Exciting New AAC (Augmentative and Alternative Communication) ProjectsBy Hemphill, Joe; ConnSENSE Bulletin, Vol. 6, No. 2
Publication Date: May 2004
Article provides a summary of 15 research and development projects conducted by the Rehabilitation Engineering and Research Center on Communication Enhancement (AAC-RERC). The first project was designed to facilitate AAC device use for people of all ages. The project is aimed at people with a variety of disabilities that may hinder their ability to communicate at an optimal level, such as autism and aphasia. The second area looks to break down barriers to employment, education, literacy, and social participation for people who use AAC devices. Even though some people who use AAC devices attend school and take an active role in their communities, many still struggle through a variety of obstacles. In the third project researcher will simulate conversational situations that involve people who use AAC devices as participants. Another project involves research conducted to determine the extent to which current AAC devices are user-friendly, along with how accessible they actually are. The project seeks to understand more about what it takes to learn how to use AAC devices, and how professionals can simplify the experience for people with communication disabilities. The next project seeks to conduct research into alternative ways of accessing communication devices. Researchers are searching for ways to make the voices of people with communication disabilities more understandable, while other investigators are looking into devices that can recognize bodily movements, and that can use electrodes to respond to a person’s thoughts or brain waves. The last project aims to examine how communication devices can help people to function in their environments. The project staff will attempt to stay informed of new technology, and help to ensure that new technology is accessible through AAC devices. The projects conducted by the AAC-RERC were funded by the National Institute for Disability and Rehabilitation Research.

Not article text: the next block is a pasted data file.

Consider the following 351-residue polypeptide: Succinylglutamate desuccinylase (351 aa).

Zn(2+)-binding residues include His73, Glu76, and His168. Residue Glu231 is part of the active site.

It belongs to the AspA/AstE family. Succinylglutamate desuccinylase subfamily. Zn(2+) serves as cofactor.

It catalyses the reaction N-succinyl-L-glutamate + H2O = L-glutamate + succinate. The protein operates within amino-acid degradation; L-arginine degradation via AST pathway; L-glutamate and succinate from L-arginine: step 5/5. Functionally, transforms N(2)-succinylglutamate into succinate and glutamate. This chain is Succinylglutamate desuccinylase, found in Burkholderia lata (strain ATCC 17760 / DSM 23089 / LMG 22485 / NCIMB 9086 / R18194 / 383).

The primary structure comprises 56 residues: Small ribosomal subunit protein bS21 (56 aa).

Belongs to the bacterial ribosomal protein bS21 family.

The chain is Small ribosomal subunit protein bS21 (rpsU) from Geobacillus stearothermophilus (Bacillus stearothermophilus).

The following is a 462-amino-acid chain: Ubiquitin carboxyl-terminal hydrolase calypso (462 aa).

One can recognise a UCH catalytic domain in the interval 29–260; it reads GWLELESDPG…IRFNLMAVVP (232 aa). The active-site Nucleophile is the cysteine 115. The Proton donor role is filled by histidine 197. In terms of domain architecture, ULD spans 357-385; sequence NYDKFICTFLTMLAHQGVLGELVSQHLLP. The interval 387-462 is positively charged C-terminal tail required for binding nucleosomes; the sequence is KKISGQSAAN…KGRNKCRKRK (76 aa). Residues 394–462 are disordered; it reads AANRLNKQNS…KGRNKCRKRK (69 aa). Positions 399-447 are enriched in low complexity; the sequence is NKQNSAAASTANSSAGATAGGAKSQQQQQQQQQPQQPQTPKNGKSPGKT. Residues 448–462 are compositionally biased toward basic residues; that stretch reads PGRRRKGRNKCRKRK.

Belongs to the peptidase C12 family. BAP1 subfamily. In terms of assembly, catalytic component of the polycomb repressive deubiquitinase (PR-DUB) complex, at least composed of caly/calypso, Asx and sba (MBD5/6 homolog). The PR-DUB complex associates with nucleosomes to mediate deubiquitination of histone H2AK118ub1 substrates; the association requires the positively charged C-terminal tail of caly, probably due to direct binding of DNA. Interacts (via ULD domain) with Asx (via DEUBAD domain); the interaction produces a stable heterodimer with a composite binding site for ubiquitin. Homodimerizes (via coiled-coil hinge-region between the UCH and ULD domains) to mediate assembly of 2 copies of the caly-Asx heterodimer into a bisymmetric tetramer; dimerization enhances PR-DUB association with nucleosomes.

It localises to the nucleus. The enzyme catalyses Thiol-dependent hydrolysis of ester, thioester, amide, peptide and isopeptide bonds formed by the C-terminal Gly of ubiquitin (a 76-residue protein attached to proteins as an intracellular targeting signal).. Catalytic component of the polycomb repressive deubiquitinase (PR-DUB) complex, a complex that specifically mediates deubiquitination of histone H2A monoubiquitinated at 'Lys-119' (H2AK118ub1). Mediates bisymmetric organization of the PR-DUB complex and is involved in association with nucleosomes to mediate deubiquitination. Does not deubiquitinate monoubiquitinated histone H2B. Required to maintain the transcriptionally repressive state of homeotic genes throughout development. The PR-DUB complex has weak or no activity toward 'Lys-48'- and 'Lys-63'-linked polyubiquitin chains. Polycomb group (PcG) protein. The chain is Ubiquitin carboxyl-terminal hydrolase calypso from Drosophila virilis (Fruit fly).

Published by: ConnSENSE (Connecticut's Special Education Network for Software Evaluation) (Website:http://www.connsensebulletin.com)
NEAT (New England Assistive Technology) Marketplace (Web Site: http://www.neatmarketplace.org )
A.J. Pappanikou Center for Developmental Disabilities (Web Site: http://www.uconnucedd.org )
Connecticut Tech Act Project (Web Site: http://www.cttechact.com )
Link to text: http://www.connsensebulletin.com/joeaac.html